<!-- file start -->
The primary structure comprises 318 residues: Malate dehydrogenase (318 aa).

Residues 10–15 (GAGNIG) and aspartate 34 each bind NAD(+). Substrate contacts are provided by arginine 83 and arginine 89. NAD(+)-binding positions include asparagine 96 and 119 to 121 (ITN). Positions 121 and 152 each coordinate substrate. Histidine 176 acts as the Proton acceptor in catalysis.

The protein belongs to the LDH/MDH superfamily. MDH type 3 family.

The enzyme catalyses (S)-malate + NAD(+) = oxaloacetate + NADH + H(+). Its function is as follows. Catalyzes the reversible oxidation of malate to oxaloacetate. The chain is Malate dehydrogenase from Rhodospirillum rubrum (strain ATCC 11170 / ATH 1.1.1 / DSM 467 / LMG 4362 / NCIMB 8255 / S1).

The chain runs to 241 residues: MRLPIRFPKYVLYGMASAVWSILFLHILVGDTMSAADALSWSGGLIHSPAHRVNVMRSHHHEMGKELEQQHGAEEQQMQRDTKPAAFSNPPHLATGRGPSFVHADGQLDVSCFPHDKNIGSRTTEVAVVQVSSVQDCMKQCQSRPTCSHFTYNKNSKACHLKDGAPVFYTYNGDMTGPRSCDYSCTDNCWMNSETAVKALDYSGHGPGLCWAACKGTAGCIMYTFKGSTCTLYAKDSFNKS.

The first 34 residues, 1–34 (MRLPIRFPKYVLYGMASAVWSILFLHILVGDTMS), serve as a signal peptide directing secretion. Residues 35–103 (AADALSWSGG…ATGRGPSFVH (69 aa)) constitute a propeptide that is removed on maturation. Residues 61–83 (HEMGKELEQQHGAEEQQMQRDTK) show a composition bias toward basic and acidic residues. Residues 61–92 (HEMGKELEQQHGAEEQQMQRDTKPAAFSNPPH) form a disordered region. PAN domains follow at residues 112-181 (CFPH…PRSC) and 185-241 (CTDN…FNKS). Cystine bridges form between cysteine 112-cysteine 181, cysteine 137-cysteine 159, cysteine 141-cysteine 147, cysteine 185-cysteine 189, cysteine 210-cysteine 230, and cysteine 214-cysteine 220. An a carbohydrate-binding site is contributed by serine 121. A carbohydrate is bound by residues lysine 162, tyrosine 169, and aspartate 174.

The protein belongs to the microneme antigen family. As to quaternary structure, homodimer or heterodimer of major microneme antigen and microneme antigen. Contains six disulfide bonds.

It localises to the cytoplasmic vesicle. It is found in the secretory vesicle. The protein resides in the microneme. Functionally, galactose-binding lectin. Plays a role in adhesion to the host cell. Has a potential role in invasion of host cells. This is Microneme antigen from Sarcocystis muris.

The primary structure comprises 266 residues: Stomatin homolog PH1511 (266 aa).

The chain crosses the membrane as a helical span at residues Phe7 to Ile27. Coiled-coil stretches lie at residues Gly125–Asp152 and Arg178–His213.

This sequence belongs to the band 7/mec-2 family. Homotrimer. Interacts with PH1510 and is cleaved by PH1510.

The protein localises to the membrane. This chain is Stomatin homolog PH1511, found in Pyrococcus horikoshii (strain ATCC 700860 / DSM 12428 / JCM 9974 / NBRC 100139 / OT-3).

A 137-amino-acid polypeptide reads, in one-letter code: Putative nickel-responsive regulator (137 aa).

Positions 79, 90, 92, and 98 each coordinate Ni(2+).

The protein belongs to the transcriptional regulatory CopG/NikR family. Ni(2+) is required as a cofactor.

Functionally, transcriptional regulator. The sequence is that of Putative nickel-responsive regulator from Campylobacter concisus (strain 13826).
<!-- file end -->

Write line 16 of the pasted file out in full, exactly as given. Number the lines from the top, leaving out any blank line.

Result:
Functionally, transcriptional regulator. The sequence is that of Putative nickel-responsive regulator from Campylobacter concisus (strain 13826).